Saint Luke the Evangelist


This Sunday (October 18) the church celebrates the feast of Saint Luke the Evangelist. Unfortunately, we do not have any books about the life of Saint Luke, though we have many books based on the stories in Luke’s Gospel. The truth is that we don’t know a whole lot about each of the Gospel writers as there is little historically reliable information about their lives. We do know from Scripture that Luke was a doctor (Colossians 4:14), a travelling companion of Saint Paul (Philemon 1:24, 2 Timothy 4:11), the author of both the Gospel of Luke and the Acts of the Apostles, and it is suggested that Luke was probably a Gentile, making him the only non-Jewish Evangelist. Some tradition has suggested that he was also a martyr, but no significant details of his death are known.

Excerpted from Holy Women, Holy Men

Luke was a Gentile, a physician, and one of Paul’s fellow missionaries
in the early spread of Christianity through the Roman world. He has
been identified as the writer of both the Gospel which bears his name,
and its sequel, the Acts of the Apostles. He had apparently not known
Jesus, but was clearly much inspired by hearing about him from those
who had known him.

Luke wrote in Greek, so that Gentiles might learn about the Lord,
whose life and deeds so impressed him. In the first chapter of his
Gospel, he makes clear that he is offering authentic knowledge about
Jesus’ birth, ministry, death, and resurrection. The Gospel is not a full
biography—none of the Gospels are—but a history of salvation.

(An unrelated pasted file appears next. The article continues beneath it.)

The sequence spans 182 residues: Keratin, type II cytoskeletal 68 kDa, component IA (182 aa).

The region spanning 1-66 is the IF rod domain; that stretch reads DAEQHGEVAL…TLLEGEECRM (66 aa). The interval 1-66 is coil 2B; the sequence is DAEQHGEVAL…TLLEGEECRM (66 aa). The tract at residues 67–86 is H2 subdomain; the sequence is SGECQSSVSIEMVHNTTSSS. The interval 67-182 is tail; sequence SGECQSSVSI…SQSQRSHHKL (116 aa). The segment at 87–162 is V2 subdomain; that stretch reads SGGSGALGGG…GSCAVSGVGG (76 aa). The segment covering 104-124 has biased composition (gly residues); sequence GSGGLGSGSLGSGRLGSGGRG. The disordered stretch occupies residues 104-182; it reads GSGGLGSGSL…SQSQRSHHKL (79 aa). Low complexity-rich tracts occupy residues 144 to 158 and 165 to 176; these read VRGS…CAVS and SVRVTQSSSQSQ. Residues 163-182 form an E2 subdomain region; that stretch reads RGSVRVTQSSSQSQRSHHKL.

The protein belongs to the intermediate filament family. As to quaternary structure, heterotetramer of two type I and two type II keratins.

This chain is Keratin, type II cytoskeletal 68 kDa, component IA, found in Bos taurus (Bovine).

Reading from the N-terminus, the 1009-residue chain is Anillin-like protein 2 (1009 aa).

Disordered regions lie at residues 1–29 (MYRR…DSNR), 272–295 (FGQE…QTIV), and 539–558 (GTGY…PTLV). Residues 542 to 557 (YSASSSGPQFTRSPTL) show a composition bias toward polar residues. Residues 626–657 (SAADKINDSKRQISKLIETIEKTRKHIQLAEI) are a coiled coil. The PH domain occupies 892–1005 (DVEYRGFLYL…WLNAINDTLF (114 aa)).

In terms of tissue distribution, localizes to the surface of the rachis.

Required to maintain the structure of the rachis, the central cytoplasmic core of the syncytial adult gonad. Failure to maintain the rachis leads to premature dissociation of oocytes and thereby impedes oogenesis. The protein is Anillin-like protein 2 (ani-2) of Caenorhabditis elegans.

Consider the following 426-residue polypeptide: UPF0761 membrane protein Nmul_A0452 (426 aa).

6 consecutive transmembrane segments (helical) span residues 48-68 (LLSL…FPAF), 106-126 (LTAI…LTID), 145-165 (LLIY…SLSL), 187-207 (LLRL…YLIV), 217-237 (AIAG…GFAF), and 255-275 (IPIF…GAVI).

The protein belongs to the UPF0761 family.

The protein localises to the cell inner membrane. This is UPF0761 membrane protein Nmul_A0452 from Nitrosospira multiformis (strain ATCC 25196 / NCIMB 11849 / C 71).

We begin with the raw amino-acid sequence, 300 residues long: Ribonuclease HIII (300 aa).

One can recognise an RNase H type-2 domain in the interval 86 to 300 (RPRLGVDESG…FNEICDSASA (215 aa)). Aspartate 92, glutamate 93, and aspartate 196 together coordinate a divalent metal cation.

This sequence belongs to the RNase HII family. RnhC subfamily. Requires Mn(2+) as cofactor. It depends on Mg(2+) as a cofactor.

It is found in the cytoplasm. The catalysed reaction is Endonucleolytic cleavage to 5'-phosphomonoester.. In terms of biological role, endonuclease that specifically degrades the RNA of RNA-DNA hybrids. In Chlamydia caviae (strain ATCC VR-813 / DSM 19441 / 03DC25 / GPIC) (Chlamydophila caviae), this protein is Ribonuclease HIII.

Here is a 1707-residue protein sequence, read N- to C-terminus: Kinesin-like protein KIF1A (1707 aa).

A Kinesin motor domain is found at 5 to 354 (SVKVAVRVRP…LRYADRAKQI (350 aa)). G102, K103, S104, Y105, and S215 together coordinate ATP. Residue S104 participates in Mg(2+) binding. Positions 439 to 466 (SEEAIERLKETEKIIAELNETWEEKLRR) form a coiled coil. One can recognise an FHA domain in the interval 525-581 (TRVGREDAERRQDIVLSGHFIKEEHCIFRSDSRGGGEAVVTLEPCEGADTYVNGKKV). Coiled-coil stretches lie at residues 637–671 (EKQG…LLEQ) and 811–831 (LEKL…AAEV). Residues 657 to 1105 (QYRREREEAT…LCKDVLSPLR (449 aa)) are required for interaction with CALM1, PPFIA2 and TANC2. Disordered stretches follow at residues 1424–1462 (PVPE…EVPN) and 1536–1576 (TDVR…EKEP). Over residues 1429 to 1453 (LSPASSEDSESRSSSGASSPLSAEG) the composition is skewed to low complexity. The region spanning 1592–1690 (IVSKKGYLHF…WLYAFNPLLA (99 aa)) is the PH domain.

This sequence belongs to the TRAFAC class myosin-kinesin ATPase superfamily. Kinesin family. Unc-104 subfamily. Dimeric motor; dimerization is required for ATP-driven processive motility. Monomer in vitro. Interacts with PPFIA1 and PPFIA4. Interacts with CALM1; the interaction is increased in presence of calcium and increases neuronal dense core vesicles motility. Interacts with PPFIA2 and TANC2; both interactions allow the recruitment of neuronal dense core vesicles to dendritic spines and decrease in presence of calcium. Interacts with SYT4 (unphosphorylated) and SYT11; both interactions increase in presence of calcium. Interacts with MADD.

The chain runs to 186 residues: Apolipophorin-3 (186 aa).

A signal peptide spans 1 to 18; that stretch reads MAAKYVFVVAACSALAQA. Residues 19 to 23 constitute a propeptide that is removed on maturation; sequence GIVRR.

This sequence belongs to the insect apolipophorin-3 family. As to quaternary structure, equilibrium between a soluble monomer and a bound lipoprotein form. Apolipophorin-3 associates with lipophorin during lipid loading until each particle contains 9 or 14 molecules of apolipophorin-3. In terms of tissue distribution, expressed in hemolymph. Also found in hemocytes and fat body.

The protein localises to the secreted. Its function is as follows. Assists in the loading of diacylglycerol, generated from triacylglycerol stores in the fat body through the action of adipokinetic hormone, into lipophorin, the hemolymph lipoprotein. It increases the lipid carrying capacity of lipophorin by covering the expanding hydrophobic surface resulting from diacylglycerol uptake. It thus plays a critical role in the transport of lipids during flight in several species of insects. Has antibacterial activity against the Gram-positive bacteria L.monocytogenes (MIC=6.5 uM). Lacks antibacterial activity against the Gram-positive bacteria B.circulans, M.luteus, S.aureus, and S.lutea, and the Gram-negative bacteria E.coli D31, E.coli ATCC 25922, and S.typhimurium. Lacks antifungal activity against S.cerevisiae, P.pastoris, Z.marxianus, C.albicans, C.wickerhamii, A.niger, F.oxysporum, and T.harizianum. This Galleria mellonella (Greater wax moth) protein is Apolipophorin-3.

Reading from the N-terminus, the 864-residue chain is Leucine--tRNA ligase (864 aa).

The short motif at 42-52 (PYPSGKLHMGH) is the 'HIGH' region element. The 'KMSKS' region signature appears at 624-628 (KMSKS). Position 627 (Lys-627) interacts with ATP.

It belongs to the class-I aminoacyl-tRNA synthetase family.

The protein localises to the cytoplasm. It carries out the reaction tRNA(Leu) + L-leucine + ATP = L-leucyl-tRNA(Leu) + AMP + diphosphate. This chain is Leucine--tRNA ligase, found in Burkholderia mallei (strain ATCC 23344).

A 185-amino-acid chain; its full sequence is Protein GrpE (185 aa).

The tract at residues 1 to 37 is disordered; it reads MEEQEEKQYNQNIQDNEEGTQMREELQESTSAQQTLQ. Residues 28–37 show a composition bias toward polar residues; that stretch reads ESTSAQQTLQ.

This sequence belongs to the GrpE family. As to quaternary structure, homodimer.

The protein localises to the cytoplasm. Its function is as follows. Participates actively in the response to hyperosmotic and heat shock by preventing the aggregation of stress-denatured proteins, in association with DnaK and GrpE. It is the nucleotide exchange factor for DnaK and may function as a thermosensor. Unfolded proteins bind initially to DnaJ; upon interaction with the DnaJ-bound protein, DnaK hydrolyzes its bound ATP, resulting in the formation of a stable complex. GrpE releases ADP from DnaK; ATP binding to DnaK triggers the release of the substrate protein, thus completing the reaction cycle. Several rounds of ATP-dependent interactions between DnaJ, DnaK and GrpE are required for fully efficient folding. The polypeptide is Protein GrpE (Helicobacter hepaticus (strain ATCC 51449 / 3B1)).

Only Luke provides the very familiar stories of the annunciation to
Mary, of her visit to Elizabeth, of the child in the manger, the angelic
host appearing to shepherds, and the meeting with the aged Simeon.
Luke includes in his work six miracles and eighteen parables not
recorded in the other Gospels. In Acts he tells about the coming of
the Holy Spirit, the struggles of the apostles and their triumphs over
persecution, of their preaching of the Good News, and the conversion
and baptism of other disciples, who would extend the Church in
future years.

Luke was with Paul apparently until the latter’s martyrdom in Rome.
What happened to Luke after Paul’s death is unknown. Early tradition
has it that he wrote his Gospel in Greece, and that he died at the age
of eighty-four in Boeotia. Gregory of Nazianzus says that Luke was
martyred, but this testimony is doubted by most scholars. In the fourth
century, the Emperor Constantius ordered the supposed relics of Luke
to be removed from Boeotia to Constantinople, where they could be
venerated by pilgrims.

Respond to the Story